Where it’s all about FLAVOUR – Willibald Farm Distillery & Brewery and Restaurant

By Jane Pinzhoffer | Photography by TOMASZ ADAMSKI

Back in 2014, Cam Formica and brothers Jordan and Nolan van der Heyden were just out of university and brainstorming business ideas. The three friends, who grew up together in Ayr, shared a love of whisky, and realized that while craft beer was booming in Ontario, craft distilleries hadn’t caught on the way they had in the U.S. With the belief that people were looking for more variety in liquor and wanted to buy local over big-name brands, the plan was to get ahead of the craft distilling wave before it started.

Although they had no formal training or family background in the distillery business, they did have the van der Heyden family’s 100-acre farm on the outskirts of Ayr, which they named Willibald. The middle name of the van der Heydens’ grandfather seemed to fit the unique nature of their business.

“When three guys in their 20s walked into the township office to get approval for a distillery, they looked at us like we had three heads,” says Cam. “It was like, well, good luck. I think we were curious and naïve enough to make it work.”

Admittedly, it took a giant leap of faith to go into debt, purchase German distillery equipment, deal with planning setbacks for zoning, licensing, and building permits, and then wait out two years of construction before they could even begin developing any product.

They started making whisky in May 2016, but to be called Canadian whisky, it needs to be aged a minimum of three years. While waiting, they switched to making gin. Starting from scratch, doing a lot of research, experimentation, and sampling, it took eight months and around 100 distillations to get it right. The result was an amber-hued, barrel-aged gin infused with botanicals, a potable that’s almost a gin-whisky hybrid.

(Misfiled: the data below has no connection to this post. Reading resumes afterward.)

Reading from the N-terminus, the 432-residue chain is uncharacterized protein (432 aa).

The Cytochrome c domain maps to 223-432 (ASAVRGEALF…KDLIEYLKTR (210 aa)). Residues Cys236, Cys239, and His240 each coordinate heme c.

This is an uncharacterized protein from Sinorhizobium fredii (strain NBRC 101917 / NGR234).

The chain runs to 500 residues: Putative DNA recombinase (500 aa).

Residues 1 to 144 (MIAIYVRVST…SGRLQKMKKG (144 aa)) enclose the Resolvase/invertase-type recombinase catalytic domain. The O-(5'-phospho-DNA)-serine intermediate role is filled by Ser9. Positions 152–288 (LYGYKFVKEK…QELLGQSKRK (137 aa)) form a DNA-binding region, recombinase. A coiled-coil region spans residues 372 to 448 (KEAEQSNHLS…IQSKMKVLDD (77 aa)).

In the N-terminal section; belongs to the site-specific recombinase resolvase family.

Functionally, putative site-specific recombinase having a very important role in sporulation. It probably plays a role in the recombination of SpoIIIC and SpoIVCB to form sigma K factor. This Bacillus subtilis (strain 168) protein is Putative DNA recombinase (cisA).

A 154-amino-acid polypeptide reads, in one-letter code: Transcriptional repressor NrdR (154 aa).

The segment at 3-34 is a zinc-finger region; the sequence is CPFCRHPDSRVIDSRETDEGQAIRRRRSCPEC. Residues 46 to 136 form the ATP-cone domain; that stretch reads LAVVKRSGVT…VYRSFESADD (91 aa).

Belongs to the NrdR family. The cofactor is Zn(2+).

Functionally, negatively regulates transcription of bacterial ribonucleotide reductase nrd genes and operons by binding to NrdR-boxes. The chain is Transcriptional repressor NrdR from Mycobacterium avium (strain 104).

“All gins are made with juniper, and most have coriander to increase the citrus notes and Angelica root to bring the flavours together. From there, we wanted to add a modern twist and came up with adding grapefruit peel to the complexity of cardamom and caraway and aged it after layering processes, so it’s dynamic and complex,” says Cam. “When we were finally able to open the retail space, it had been three years since we started. The gin was just ready and we were labelling right before we opened. The first weekend was crazy busy. Ayr is a small town, and there was a lot of excitement. But that tapered off, and we realized we needed more products.”

Next, they developed Pink Gin, which gets its unique colour and balance of flavours from fresh Niagara red wine casks. It’s infused with Willibald Raw Honey made from the 28 beehives on the farm that produce 5,000 pounds of honey a year.

By April 2017, the century barn was converted into a distillery tasting room and retail store, but at the time, distilleries weren’t allowed to offer mixed drinks and it was hard to get people to drive to Ayr just to drink straight gin. They knew they needed another element to attract people.